June 11, 2020

Analyzing the response to COVID-19 and the importance of contingency planning


Entering 2020, the possibility of a pandemic seemed unfathomable. If companies thought about such a crisis at all, it was a “what-if” scenario. But “what-if” quickly became “what now?”

There’s no shame in a company admitting it was blindsided by COVID-19; in fact, most probably found themselves unprepared. However, as the pandemic approaches the six-month mark, trucking companies and logistics providers should reflect on their response to the crisis and ask whether they could have acted sooner, provided better protection for their drivers and pivoted their fleet in a better direction.

“Given the circumstances, I believe that trucking companies responded the best they could considering that everyone was in scramble mode during the first weeks of the pandemic,” said Ronald Ramsey, Reliance Partners’ chief commercial officer. “Trucking companies need to have a contingency plan in place before an event occurs to prevent you from having to scramble when something bad does happen.”

Ramsey points to the pandemic as the perfect opportunity for motor carriers to craft a set of backup plans. He explained that truckers often find themselves left to their own devices when a motor carrier experiences difficulty in dispatching loads or is unable to provide routine maintenance or other core functions. This is why drafting contingency plans for your nondriver workforce is just as important as establishing one for drivers.

“Many companies struggled to transition to the work-from-home model,” Ramsey said. “That is why you need to have a remote contingency plan in place so all areas of your company can seamlessly transition when trouble arises.”

The trucking industry’s initial response to COVID-19 has produced a fast learning curve. The pandemic introduced a wide range of challenges but also an opportunity to improve workflows and develop a solid contingency plan that can keep a company above water when disaster strikes.

The threat of COVID-19 has been unique in that it put both the economic well-being of the transportation industry and the health of its workers at risk. Logistics providers were tasked with finding the right balance between keeping their supply chains running smoothly and ensuring the safety of their workforce. The combined effects of the deadly pandemic, a panicked population, and the sudden shutdown of many businesses and production facilities wreaked havoc on the transportation industry this spring.

“When customers quit shipping, there are no loads to pick up,” Ramsey said. “At that point, you’ve got to focus on getting your truck drivers routed through a terminal or get them home so they can shelter in place and wait until later to get them on the road.”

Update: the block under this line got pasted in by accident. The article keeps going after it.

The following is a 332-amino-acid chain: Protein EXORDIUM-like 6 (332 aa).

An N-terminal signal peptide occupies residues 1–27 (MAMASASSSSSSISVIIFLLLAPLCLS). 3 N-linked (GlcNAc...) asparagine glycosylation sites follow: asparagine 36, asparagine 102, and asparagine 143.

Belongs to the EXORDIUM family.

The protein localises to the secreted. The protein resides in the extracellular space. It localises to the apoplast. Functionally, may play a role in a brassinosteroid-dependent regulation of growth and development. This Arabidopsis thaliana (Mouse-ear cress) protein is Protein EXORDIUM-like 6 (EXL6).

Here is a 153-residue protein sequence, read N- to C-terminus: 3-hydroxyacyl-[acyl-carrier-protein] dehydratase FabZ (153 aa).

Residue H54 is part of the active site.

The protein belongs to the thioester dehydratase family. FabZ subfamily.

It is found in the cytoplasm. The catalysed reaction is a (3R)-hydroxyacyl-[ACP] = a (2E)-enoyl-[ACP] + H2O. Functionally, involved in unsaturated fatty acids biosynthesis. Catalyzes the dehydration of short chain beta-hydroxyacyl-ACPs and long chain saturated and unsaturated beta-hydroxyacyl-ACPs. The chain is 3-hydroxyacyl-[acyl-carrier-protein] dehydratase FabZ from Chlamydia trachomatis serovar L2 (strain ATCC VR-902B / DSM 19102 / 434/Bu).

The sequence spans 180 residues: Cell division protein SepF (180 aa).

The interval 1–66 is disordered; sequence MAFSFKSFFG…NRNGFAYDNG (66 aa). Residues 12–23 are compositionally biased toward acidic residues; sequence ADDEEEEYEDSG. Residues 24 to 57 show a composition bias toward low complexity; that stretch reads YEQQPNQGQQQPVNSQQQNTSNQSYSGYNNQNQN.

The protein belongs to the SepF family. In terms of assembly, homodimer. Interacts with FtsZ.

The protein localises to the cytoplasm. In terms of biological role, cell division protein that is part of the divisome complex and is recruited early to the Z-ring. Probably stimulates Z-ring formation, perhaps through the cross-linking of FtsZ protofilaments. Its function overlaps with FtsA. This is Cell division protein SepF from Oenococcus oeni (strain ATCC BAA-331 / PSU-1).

Even for drivers who were unaffected by supply chain constraints, there were still significant challenges. For instance, drivers inadvertently found themselves at greater risk of contracting the virus as they darted from facility to facility without using personal protective equipment (PPE). In addition, truck drivers often lacked access to COVID-19 testing and found themselves unable to self-quarantine if they developed symptoms.

To make matters worse, the pandemic forced many restaurants in truck stops and service centers to temporarily close, which left many truckers looking elsewhere for a good meal.

“From a driver’s perspective, it’s a good idea to carry at least a week’s worth of supplies in their vehicles,” Ramsey said. He suggests truckers keep an adequate supply of essential items such as nonperishable foods, water, hygiene products, fresh batteries and flashlights at all times. “Truckers should always be prepared in the event they have to shelter in place alongside the highway or at a truck stop.”

As an invisible threat and nearly impossible to track, the coronavirus caused drivers, warehouses and shipping facilities to adopt tighter social distancing protocols to curb the spread. Ramsey said he wouldn’t be surprised to see more rigorous sanitation as well as aspects of social distancing remain commonplace in the industry.

“Shipping facilities will definitely be more aware of social distancing,” Ramsey said. “I also believe that drivers are going to start carrying personal protective equipment (PPEs) and other supplies in their vehicles.”

Ramsey also said the industry may adopt new technologies at a faster rate because of the pandemic. As transportation companies put a greater emphasis on sanitation, check-in processes and other aspects of the job that typically require human interface could soon be replaced with virtual communication methods.

Whether the pandemic will end sooner rather than later is still unclear. However, as the pandemic brought most economic activity to a halt, America’s truck drivers arguably played a major role in maintaining the heartbeat of a stricken U.S. economy.

“Truckers are the lead indicators for our economy. When they are doing well that means that the economy is doing well,” Ramsey said. He noted that increases in capacity have motor carriers optimistic as customers resume their shipping efforts. “I think that we’re going to have a sharp rebound and truck drivers are leading the way.”